Utilizing smart contracts, in conjunction with other layers in the blockchain ecosystem, can build foundational layers of support for streamlining the supply chain.
Blockchain technology offers several opportunities to make the supply chain more transparent and secure, making it easier to implement and comply with supply chain laws.
One well-known example is in logistics and materials sourcing provenance. Track and trace refer broadly to the ability to digitally follow a product end-to-end through the supply chain. The benefits to the customer and the company are realized through transparency, which helps satisfy the need for proving sustainability and ethical labour practices, while also complying with the Supply Chain Act.
The blockchain also helps automate processes such as goods receipt and orders, and it can also communicate a products’ storage information to supply chain stakeholders. For example, in a blockchain-enabled supply chain, customer can scan a QR code located on a product. That will call up relevant information about the product’s origin, journey to the shelf and the practices and steps involved in producing it, depending on the extent of information the company has stored on the blockchain.
Another example of blockchain technology being used to comply with supply chain law is in identity management. To comply with the law, organisations must verify and document the parties involved in their supply chains.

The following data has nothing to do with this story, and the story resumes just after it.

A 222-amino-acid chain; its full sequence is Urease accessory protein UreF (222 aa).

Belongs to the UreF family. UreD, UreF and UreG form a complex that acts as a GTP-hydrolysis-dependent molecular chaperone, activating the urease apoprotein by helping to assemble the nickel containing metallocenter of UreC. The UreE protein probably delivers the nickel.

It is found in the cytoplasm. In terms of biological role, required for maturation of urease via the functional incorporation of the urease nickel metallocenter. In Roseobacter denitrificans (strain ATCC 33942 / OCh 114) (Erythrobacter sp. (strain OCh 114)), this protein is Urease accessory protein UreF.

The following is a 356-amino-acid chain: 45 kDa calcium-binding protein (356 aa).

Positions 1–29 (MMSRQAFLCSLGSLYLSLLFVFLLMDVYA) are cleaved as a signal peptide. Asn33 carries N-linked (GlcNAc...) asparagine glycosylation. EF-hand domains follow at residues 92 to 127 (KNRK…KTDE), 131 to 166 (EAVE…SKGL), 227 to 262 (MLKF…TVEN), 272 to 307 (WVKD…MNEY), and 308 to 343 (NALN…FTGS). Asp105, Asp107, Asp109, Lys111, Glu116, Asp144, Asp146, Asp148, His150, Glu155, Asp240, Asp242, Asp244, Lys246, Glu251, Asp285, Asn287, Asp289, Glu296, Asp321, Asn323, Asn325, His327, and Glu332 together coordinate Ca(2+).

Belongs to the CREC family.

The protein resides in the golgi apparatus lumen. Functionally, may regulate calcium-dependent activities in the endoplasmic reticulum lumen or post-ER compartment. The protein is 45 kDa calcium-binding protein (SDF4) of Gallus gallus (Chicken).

Onboarding new suppliers and tracking their lifecycle can all be managed on a blockchain — trusted suppliers are documented in the network, and suppliers only need to submit their information once, which enables faster onboarding.
Also critical to the supply chain is that blockchain technology enables communication with each other via a peer-to-peer network. Participants can view certificates, licensing rights and contracts, as well as exchange information, digital goods and services with each other instantly.
Benefits include transparency and security to comply with supply chain laws. Other advantages would be the exchange of spare parts, direct purchasing from suppliers and automatic calculation of free capacities for trucks or ships. An exchange between participants for foreign trade financing on a blockchain financial platform is also conceivable. Blockchain can be used to automate processes and simplify communication within the supply chain.
Blockchain technology holds enormous potential for successful application in the corporate world, economy, society and trade. In a supply chain use case, the distributed, secure database provided by a blockchain enables direct and partially automated communication between participants, helping to store important information, transactions and product movement immutably and transparently. Such functions may help organisations more efficiently and successfully comply with the Supply Chain Act over the long term.
The views expressed herein are those of the author(s) and not necessarily the views of FTI Consulting, its management, its subsidiaries, its affiliates, or its other professionals.
Senior Managing Director, FTI Consulting
Senior Managing Director, FTI Consulting